Team still studying erioniteThe North Dakota Department of Health is trying to recruit volunteers from the southwest area of the state to participate in an erionite study, and has extended the deadline until June 12 in hopes of doing so.
By: Beth Wischmeyer, The Dickinson Press
The North Dakota Department of Health is trying to recruit volunteers from the southwest area of the state to participate in an erionite study, and has extended the deadline until June 12 in hopes of doing so.
Erionite is a naturally occurring mineral with properties similar to asbestos, which is in gravel on rural county roads. Residents from Dunn, Slope and Stark counties are needed to fill out questionnaires to be considered for the study on the mineral’s effect on the body. Volunteers chosen for the study get $100.
Erionite may pose health risks to those who breathe in the fibers and has been linked to health problems in Turkey, according to the Health Department.
The study is targeted toward those who work in high erionite areas, such as ranchers, farmers, road maintenance crews, professional drivers and gravel pit workers.
The department is stepping up its effort to recruit participants.
“We did do a mailing to about 9,000 residents through the Environmental Protection Agency for residents from Watford City down to Bowman,” said Mark Dihle, a North Dakota Department of Health Air Quality Division scientist.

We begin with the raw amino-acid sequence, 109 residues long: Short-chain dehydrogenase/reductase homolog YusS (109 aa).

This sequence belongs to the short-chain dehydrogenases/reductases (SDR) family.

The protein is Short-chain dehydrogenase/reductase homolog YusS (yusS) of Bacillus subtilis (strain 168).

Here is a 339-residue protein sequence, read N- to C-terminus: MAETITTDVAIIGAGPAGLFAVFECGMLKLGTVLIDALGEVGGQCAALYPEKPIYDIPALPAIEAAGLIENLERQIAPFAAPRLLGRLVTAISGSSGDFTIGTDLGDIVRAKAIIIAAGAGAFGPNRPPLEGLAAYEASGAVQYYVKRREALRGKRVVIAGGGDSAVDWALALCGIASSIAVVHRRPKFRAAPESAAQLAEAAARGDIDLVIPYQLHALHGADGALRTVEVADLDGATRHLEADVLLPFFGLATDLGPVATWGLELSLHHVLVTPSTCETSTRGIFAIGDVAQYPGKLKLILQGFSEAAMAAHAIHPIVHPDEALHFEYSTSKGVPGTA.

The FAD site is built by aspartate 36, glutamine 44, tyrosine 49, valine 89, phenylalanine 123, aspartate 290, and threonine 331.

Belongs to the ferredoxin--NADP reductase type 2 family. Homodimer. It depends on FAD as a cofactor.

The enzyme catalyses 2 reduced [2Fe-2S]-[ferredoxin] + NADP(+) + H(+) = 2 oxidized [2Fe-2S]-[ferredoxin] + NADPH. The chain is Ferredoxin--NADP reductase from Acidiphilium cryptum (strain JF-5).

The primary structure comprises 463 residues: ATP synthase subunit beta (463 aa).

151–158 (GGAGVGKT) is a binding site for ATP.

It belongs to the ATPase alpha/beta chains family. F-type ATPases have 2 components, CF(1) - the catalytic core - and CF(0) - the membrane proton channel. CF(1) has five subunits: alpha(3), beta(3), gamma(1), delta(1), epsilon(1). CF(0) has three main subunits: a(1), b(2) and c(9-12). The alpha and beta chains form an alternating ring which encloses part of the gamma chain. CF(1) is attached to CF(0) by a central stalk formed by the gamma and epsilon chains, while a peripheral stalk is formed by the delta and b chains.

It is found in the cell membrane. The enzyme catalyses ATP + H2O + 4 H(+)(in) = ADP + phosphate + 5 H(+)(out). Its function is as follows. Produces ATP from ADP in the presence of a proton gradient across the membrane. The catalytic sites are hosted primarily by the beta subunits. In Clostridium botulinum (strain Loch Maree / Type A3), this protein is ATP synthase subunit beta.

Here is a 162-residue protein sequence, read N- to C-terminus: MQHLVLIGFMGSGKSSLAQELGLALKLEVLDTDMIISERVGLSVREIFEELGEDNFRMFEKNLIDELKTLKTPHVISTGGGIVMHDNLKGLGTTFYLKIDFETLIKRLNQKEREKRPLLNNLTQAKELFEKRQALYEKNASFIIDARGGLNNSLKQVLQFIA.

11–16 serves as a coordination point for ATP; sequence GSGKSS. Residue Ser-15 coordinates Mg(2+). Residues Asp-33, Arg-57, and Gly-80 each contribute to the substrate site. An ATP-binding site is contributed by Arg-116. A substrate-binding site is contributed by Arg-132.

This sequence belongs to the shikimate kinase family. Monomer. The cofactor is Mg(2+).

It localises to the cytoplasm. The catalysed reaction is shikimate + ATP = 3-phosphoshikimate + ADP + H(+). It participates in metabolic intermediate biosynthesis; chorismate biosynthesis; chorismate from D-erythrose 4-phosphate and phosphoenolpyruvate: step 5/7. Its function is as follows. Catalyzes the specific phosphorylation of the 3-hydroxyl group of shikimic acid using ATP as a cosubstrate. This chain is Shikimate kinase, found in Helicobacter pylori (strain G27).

So far, Dihle said the department has about half the questionnaires needed for the study.
“We’re hoping to get a few more back,” Dihle said. “We’re looking for qualified applicants, but anyone who lives up there, fill it out and go through it and send it in.”
Those chosen to participate will go through a longer survey and also undergo a chest X-ray and CT scan, to be done in Dickinson. The results will be sent to the University of Cincinnati Medical School to be studied.
Patrick Ryan, an epidemiologist with the university, said the medical team involved will look for scarring of the lungs.
Ryan said the team will be able to determine if the damage is more than likely from erionite if it mimics damage that occurs from fibrous minerals such as asbestos.
“One thing we’re doing, is that we’re going to try to have people that are enrolled in the study not have other asbestos exposure so we can try to rule out asbestos,” Ryan said. “That really leaves only a few things that can be associated with them.”
Dihle said once the results are evaluated, a plan can be formed on how erionite should be handled.
“Once the initial report is done, they’ll get a detailed report from the doctor’s examination,” Dihle said. “The results of the screening will give us more information on what people’s bodies do with the fiber.”
Any potential health problems found in the initial examination in Dickinson will be discussed with the patient and kept confidential.
The study is expected to cost more than $100,000, according to the EPA.
For more information, visit www.ndhealth.gov.